5 Hair care myths — debunked

If your hair care isn’t top of mind for you on a regular basis, seeing the gorgeous celebs attending the Golden Globes last night certainly can draw your attention to your tresses. However, the last thing you want to do is buy into hair care myths that can actually damage your beautiful locks. Longtime hair care advocate and health scientist Audrey Davis-Sivasothy wants to debunk those old wives’ tales on taking care of your mane.
If your hair care isn’t top of mind for you on a regular basis, seeing the gorgeous celebs attending the Golden Globes last night certainly can draw your attention to your tresses. However, the last thing you want to do is buy into hair care myths that can actually damage your beautiful locks. Longtime hair care advocate and health scientist Audrey Davis-Sivasothy wants to debunk those old wives’ tales on taking care of your mane.

Don’t be misled about hair care

Misinformation can be just as stubborn as frizz or those pesky flyaways – it’s difficult to manage, impossible to reason with and it just keeps coming back, says Davis-Sivasothy, author of Hair Care Rehab. “Old wives’ tales and ineffective products that claim to treat or rehabilitate hair often have a placebo effect because people want them to work.” Don’t let this be you! Here are common hair care myths and the hair care specialist’s solutions for hair health.

Myth: There’s a magic pill (or oil, serum or balm) to grow our hair faster, stronger or thicker

Davis-Sivasothy warns that there is no magic anything to make your hair more amazing than it is meant to be. “Hair growth is genetically predetermined and controlled by our hormones,” she explains. “Unless the magic pill affects our genes or hormones, there’s no hope that it might make our hair grow.” (This includes prenatal vitamins. Credit the upsurge in hormone levels during pregnancy for those vibrant tresses!) Pregnancy hormones give moms-to-be lush hair — not the prenatal vitamins. Though basic vitamin supplements can offer some improvement in hair quality, but only if your body truly lacks the particular vitamin or mineral being taken.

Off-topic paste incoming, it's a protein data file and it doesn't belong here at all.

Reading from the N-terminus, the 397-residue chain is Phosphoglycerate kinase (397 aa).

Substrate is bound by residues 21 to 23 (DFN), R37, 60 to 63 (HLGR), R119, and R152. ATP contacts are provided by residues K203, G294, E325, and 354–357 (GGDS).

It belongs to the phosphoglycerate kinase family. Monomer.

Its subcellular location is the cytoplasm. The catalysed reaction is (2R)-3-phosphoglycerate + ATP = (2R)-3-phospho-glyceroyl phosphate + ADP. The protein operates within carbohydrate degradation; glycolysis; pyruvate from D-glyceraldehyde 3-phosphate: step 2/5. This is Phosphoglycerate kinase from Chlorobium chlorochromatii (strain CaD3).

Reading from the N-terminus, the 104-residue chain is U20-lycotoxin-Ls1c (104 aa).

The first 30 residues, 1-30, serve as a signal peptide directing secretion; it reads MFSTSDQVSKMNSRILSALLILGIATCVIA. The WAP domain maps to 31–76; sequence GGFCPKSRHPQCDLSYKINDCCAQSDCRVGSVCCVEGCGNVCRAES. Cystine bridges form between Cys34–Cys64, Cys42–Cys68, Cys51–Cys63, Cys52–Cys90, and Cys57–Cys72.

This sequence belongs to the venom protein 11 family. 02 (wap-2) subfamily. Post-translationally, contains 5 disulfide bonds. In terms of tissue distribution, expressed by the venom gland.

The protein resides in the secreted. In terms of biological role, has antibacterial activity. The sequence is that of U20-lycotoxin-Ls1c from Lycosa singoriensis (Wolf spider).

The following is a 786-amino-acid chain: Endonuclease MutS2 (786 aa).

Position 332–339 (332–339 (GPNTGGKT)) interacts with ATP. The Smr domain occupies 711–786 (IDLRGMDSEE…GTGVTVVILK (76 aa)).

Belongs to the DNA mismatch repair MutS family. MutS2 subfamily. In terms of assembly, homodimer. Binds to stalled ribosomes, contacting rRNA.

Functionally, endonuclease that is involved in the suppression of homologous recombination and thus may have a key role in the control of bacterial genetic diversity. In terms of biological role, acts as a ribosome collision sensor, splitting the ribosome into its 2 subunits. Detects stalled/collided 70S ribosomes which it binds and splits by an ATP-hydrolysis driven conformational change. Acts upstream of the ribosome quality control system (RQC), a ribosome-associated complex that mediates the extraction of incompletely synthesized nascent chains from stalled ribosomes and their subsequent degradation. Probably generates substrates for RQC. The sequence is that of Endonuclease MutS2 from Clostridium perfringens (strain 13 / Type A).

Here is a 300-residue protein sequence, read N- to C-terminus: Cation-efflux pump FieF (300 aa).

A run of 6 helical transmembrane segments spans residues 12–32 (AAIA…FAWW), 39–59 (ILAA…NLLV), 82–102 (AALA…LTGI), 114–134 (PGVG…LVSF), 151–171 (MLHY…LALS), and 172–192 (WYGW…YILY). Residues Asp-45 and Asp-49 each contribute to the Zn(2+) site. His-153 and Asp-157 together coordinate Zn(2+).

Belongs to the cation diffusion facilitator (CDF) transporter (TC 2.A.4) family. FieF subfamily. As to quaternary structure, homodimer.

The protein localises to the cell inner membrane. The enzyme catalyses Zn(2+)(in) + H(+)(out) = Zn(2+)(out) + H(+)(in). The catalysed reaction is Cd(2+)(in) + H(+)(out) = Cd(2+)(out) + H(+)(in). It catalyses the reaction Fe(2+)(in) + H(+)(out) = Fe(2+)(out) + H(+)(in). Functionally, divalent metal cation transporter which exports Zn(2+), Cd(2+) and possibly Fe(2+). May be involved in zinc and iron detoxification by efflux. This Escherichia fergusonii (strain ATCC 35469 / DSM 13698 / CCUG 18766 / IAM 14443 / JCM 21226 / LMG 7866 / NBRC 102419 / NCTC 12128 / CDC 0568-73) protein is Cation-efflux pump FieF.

Myth: Trimming will make your hair grow stronger, longer, faster or thicker

Since hair is dead, cutting the ends has no effect on what happens at the scalp, according to the Hair Care Rehab author. “Strands will grow at the same predetermined rate each month, and individual strands will grow in at the same thickness as before,” she says. “While trimming or cutting the hair does seem to give the appearance of thicker hair, this is only because all of the freshly trimmed hairs now have the same, clear endpoint.”

Myth: Expensive products do more

Not so fast, warns Davis-Sivasothy. She suggests, “Always look for ingredients over brand names. There are just as many poorly formulated high-end products as there are bargain ones – and just as many worthy expensive products as there are bargain ones, too!”

Myth: Products made for or marketed to (insert race/ethnicity) cannot be used by those of other backgrounds

False! The ingredients in a product matter much more than to whom the product is marketed. The hair care expert explains, “In fact, most products have the same set of three to five base ingredients. Products for “ethnic” hair types tend to be more moisturizing and have more oils and proteins than those for other hair types. Damaged hair needs a good dose of moisture, proteins and oil to regain its healthy appearance. The same holds true for products marketed to those with color-treated hair. Even if your hair is not dyed, using a product for color-treated hair can be beneficial because these shampoo formulas tend to be gentler (to preserve easily washed away hair color) and conditioners tend to be super-conditioning, but lightweight, to help reduce dryness from the coloring process.”

Myth: Washing your hair too often leads to dryness

This depends on the products you are using. “Those who generally have naturally drier hair types (including those of us with curls and highly textured hair) often shy away from frequent cleansing – but water is not the enemy,” says Davis-Sivasothy. “It’s the stripping shampoos and mediocre conditioners we use that are to blame. Using the proper moisturizing and conditioning products at wash time will actually increase your hair’s hydration.”

About Audrey Davis-Sivasothy

Audrey Davis-Sivasothy is a Houston-based freelance writer, publisher and longtime, healthy hair care advocate and enthusiast. Sivasothy holds a degree in health science and has written extensively on the science of caring for hair at home.

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